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YRT/Viva Construction Thread (Rapidways, Terminals)

The street is wider but whether it's less hospitable to pedestrians is debatable. The streetscape is hugely improved, the lighting and landscaping are better and the sidewalks are wider (and there are bike lanes) so while it's definitely a longer walk to cross, there is the island in the middle to stage it. It has very clearly facilitated urbanization, though I'm not going to argue that Highway 7 is, say, like Yonge Street through North York Centre. It was a compromise to keep all those lanes instead of taking the bus lanes, for sure. But Highway 7 isn't supposed to be the main street, really, for VMC or Markham Centre or RHC/Langstaff Gateway; each is oriented to centralize OFF of Highway 7, so they can justify keeping it as a "complete street" instead of something less auto-oriented.
 
Yeah, I wouldn't say bus lanes make a road less pedestrian friendly. It's not like those two lanes have constant 60-80 km/h traffic. Those lanes could even be an ersatz pedestrian refuge/buffer against the car lanes. However, there should be no dedicated right turn lanes and all other lanes need to be narrowed to 3.1-3.2 metres.
 
Yeah, I wouldn't say bus lanes make a road less pedestrian friendly. It's not like those two lanes have constant 60-80 km/h traffic. Those lanes could even be an ersatz pedestrian refuge/buffer against the car lanes. However, there should be no dedicated right turn lanes and all other lanes need to be narrowed to 3.1-3.2 metres.
I didn't mean the bus lanes make it less pedestrian friendly, I meant 9 lanes of traffic do, including 2 bus lanes. I totally agree about the width of lanes being an issue, because on such a straight street it makes it so easy to drive fast.
 
The street is wider but whether it's less hospitable to pedestrians is debatable. The streetscape is hugely improved, the lighting and landscaping are better and the sidewalks are wider (and there are bike lanes) so while it's definitely a longer walk to cross, there is the island in the middle to stage it. It has very clearly facilitated urbanization, though I'm not going to argue that Highway 7 is, say, like Yonge Street through North York Centre. It was a compromise to keep all those lanes instead of taking the bus lanes, for sure. But Highway 7 isn't supposed to be the main street, really, for VMC or Markham Centre or RHC/Langstaff Gateway; each is oriented to centralize OFF of Highway 7, so they can justify keeping it as a "complete street" instead of something less auto-oriented.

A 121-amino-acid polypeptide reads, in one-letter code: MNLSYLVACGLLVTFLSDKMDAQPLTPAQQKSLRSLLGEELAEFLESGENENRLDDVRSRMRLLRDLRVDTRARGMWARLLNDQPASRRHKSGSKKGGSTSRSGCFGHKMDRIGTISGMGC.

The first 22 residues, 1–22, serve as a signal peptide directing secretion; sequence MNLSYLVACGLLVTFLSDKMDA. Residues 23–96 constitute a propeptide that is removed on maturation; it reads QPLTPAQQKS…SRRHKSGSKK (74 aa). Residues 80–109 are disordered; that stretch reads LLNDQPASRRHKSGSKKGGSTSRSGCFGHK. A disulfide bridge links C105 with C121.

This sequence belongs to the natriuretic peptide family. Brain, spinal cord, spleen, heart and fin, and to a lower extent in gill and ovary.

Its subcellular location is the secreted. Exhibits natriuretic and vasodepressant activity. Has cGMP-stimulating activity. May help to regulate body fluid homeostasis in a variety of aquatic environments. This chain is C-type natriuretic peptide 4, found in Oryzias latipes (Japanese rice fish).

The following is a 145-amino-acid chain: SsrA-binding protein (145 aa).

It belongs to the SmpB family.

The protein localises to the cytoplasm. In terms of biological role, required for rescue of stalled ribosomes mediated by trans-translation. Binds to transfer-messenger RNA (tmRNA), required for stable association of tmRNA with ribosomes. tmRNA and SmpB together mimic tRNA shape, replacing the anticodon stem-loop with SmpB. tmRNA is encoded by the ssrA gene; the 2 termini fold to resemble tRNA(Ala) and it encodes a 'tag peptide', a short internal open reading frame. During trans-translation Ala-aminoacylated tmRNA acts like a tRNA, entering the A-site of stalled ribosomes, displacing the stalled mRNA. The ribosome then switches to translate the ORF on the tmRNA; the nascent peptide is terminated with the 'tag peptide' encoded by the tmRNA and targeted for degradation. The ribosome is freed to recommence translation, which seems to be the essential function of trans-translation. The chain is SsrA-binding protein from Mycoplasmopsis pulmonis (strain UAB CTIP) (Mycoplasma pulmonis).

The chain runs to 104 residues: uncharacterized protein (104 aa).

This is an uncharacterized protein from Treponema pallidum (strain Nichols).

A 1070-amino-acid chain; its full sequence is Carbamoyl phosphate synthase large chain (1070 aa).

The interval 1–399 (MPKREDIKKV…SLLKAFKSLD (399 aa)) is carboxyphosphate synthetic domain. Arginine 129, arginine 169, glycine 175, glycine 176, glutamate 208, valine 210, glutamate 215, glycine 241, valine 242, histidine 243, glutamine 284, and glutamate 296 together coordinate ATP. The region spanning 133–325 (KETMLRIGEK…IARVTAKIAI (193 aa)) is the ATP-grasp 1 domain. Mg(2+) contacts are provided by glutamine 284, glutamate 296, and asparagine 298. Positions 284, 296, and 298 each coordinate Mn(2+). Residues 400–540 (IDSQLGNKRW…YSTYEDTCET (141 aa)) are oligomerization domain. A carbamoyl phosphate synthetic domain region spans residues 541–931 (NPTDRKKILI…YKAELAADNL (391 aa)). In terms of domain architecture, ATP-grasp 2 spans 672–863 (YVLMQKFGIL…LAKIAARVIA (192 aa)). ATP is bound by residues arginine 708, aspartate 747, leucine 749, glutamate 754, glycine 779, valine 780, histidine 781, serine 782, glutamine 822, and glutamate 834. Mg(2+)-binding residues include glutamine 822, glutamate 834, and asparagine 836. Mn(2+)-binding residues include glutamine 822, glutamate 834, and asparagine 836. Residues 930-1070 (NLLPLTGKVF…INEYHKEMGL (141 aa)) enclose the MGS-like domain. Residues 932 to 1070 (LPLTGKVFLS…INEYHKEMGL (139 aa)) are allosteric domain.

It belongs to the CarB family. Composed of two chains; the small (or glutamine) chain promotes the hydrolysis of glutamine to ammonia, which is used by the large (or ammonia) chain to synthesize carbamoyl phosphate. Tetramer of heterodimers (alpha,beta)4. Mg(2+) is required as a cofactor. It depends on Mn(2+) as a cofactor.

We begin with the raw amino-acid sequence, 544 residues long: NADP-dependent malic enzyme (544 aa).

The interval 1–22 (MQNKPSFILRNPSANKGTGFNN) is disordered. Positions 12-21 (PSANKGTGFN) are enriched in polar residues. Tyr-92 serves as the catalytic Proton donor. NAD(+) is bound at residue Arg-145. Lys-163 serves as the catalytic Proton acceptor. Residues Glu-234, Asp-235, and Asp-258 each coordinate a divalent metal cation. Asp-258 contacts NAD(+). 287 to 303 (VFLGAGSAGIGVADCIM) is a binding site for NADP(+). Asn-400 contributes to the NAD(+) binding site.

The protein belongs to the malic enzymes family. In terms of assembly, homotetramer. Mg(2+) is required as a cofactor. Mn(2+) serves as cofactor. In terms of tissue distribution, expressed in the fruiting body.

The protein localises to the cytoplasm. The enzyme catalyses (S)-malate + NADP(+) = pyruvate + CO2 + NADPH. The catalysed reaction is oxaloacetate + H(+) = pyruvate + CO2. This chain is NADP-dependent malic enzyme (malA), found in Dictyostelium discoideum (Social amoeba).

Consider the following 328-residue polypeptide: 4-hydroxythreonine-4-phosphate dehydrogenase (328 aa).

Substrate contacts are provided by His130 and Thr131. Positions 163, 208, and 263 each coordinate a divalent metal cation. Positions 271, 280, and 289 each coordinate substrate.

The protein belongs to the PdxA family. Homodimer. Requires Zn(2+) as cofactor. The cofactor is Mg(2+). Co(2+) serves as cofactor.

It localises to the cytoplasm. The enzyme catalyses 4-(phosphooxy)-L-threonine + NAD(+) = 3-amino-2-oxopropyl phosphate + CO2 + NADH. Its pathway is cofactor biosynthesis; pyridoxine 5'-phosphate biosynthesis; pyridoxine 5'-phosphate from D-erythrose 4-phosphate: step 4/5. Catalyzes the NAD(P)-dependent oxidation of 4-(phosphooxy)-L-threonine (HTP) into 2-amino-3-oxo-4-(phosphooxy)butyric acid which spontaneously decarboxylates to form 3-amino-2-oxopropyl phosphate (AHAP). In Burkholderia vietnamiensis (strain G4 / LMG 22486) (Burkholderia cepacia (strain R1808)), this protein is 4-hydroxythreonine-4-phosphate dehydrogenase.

I definitely agree that all the landscaping/lighting etc. help a lot, but my view is that the width of the street negates that because that many lanes cars travelling at 60km/h is quite loud and personally I'd rather be on a quiet street than a green street.

I drove on Hwy 7 from the 404 to the intersection in the photo from 2014 which was right before construction on the busway started to 2019 and I didn't see much evidence of urbanization. From my perspective it was further suburbanized, as you point out it's nothing like Yonge in North York. There was almost zero walking traffic.

Regarding the idea that Hwy isn't suppose to be a Main Street, then what is the point of building rapid transit on it?
 
I found it much more walkable once the BRT upgrades were complete. My walks typically meant crossing highway 7 or walking along it. They upgraded the sidewalk (green barrier between the road and sidewalk) for parts of the walk. I don't consider crossing highway 7 a daunting task. It is wider and I would usually have to cross it twice an outing but it's only one road that size that I would need to cross.
I appreciate the feedback! I kinda made this argument above, but you don't need to widen a street like that to get better sidewalks.
While it may be no big deal for you to cross it, that may not be true for other slices of the population. The way I think of it is that every second that I'm crossing a street is a second where I'm less safe, so the shorter a cross, the better.